two sentence reviews of new records i listened to in october

mandolin orange @ haw river ballroom

I listened to a lot of records in October.

Golden Gardens — How Brave The Hunted Wolves: dreamy indie pop from a Seattle duo, this sounds like wind chimes on a lonely porch at twilight. It’s sunrise after a thunderstorm on the beach, the closing credits of a horror movie with a happy ending, goosebumps on your arms from something terrifying and beautiful all at once.

Corin Tucker Band — Kill My Blues: kickass Corin Tucker songwriting, catchy tunes and choruses, and the power of “Groundhog Day”, an edgy, bitchy political anthem about women’s rights in modern America. Play it as loud as possible and sing along.

The Orwells — Remember When: I was turned on to the Orwells when I was in Minneapolis with the WWTF crew, who would request songs from the backseats of the ugly crew SUV by track number, and I’ve spent a ton of time with it this month, getting to know the track names, but basically, what you need to know is that it’s catchy-as-hell retro-pop-punk from a bunch of Chicago teenagers who can write the fuck out of a song and use the lo-fi sound of this record to their advantage. I need them to tour, I bet they’re a fucking party live.

The Amazing — Gentle Stream: if Neil Young was Swedish, and not old, he probably would have made this album; it has some very Young-like guitars and a strong, strong Crazy Horse feel to it. I first listened to it on a muggy, gloomy October morning, and it was somehow perfect for that mood, which is the best descriptor I can give you.

Lucy Rose — Like I Used To: based on the cover image, I expected some pretty solid girl-with-a-guitar alt country; what I got was something like Tift Merritt and Bjork in a blender. It’s part pop country, part complex electronica, and part Rose’s charming little girl voice and songwriting, and I’m still puzzling it out in a most enjoyable way. A complete surprise, this record, and I love that it was.

Invisible Hand — Aja: this EP is completely unclassifiable, and absolutely compelling; it’s part electro-pop, it’s part garage rock, it’s all melodic and hummable and intense and catchy and clever. They’re from Charlottesville, whose music scene I should apparently be paying way more attention to, and they cite the Kinks as a major influence — which I can hear, but Aja is just as much forcefully Invisible Hand’s as it is influenced by anything. (Is there where I admit I don’t like Steely Dan much? WHOOPS.)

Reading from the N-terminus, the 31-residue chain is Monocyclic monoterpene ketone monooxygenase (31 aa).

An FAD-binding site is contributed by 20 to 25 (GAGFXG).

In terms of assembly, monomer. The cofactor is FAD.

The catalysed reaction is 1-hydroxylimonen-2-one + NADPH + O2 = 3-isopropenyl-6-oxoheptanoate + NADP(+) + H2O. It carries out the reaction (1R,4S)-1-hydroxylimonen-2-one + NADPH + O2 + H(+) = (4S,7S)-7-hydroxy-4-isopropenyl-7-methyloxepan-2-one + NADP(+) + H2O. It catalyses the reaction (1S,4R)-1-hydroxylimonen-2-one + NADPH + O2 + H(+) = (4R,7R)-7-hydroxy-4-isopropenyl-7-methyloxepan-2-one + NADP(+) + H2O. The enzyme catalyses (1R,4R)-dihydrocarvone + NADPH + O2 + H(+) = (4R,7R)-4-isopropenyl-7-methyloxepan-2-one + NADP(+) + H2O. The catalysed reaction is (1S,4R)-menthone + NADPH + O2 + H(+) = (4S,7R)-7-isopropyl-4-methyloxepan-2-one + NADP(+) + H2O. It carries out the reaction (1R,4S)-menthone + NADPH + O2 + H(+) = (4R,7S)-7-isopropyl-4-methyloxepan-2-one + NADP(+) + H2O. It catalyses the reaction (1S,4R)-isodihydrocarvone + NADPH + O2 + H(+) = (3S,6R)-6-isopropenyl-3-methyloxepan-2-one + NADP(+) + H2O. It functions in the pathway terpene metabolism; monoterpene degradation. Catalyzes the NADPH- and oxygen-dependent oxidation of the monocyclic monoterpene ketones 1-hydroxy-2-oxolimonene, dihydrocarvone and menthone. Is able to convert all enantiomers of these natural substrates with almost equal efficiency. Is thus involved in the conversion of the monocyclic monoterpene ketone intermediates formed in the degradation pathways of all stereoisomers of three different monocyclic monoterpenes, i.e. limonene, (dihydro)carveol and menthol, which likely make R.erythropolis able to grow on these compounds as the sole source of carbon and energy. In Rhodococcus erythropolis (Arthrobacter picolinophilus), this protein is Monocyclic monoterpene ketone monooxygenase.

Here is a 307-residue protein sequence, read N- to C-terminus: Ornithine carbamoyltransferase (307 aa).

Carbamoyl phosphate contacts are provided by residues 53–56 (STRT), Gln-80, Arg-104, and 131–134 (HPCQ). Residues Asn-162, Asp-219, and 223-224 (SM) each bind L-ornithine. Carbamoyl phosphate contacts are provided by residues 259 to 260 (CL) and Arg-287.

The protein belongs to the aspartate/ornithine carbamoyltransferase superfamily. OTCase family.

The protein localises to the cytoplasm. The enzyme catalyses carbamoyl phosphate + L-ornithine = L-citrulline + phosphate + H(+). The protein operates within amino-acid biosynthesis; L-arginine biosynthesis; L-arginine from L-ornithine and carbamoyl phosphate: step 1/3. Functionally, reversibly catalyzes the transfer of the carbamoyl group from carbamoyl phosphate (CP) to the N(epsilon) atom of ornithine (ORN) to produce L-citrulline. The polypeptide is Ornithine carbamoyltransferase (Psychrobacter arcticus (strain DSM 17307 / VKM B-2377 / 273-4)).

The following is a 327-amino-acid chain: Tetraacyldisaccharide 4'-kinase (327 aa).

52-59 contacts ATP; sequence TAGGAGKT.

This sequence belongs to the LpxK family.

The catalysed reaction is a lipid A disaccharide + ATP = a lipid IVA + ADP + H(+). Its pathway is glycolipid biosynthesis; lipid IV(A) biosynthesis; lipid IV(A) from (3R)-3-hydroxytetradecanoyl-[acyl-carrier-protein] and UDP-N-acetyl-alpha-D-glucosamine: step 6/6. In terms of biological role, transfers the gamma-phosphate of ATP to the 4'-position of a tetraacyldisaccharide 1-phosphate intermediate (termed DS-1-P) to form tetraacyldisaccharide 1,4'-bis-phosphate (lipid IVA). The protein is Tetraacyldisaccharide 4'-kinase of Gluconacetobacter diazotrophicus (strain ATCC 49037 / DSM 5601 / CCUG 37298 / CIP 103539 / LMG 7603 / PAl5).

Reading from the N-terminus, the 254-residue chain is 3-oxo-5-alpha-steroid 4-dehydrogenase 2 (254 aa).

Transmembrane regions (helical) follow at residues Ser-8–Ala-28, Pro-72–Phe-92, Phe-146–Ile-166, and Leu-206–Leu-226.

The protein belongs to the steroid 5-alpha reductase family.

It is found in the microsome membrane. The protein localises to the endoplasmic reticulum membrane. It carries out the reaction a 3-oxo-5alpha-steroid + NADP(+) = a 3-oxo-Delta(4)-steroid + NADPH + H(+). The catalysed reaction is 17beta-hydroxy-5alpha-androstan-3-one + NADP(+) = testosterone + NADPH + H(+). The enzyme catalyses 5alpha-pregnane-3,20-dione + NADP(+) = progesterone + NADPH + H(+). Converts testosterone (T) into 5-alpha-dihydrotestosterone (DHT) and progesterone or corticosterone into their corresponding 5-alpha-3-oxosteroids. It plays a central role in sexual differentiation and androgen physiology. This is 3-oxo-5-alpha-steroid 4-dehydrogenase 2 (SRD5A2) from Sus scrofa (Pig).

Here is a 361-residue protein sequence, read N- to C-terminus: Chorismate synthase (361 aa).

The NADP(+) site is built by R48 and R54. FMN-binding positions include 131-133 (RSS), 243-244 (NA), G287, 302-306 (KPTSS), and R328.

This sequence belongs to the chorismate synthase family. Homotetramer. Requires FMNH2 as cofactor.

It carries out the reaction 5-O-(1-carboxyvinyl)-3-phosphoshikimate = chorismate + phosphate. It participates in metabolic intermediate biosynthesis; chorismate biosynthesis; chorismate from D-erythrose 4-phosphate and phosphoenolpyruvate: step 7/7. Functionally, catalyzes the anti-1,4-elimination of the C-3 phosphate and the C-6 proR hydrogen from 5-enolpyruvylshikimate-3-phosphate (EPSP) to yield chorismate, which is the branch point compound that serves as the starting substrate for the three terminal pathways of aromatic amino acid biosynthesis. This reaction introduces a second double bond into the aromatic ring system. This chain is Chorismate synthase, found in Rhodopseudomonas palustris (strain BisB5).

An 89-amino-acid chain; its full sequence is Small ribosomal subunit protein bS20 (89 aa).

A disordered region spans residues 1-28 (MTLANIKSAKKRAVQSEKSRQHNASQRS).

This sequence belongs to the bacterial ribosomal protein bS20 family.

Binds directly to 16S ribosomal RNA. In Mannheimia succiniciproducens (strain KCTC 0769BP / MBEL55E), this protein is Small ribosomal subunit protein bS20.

Freelance Whales — diluvia: listening to this album, I thought that Freelance Whales’ name was apt; there’s something unearthly, like whale song, to the folky, shining indie pop of their songwriting. There’s a lurking darkenss to the record, under the shimmering surface, and the whole thing makes me feel like I’m looking at the ocean, straightforward and mysterious at the same time.

The Maldives — Muscle For The Wing: the Maldives are a Seattle band who are starting to make some noise with this, their second LP; it’s the sort of music that you listen to at sunrise after having stayed up all night with someone you love very much, all muted colors and shifting clouds and hazy guitar lines. It reminds me a little of early Neil Young, a little of Fleet Foxes, a lot of wandering around Portland by myself when I was there for Lirette’s wedding in 2005. It’s gorgeous.

Sea Wolf — Old School Romance:the other day I was listening to this record and I remembered that I got to see Alex Brown Church play the Nightlight back in 2009, which seems unfathomable to me. I also remembered that I have always felt like Sea Wolf should be way, way bigger a band than they are, because ABC is such a sharp and perceptive songwriter, such a wonderful lyricist, and has such an ear for orchestration, and this, his third full-length under the Sea Wolf name, is no exception: it’s late night slow dancing in a dimly lit kitchen, it’s love songs to love songs that have already been written.

The Demon Beat — Less Is Less: slammy, tasty, slightly-metal-influenced garage rock from this up and coming West Virginia trio; some gorgeous shining guitar lines, a lot of shouty vocals, and a record that should rival the Orwells’ for debut press but probably won’t, because the internet sucks. Internet, suck less! This record, despite its title, kicks rock and roll’s ass, and I’m really sorry I missed these guys in Raleigh a few weeks back.

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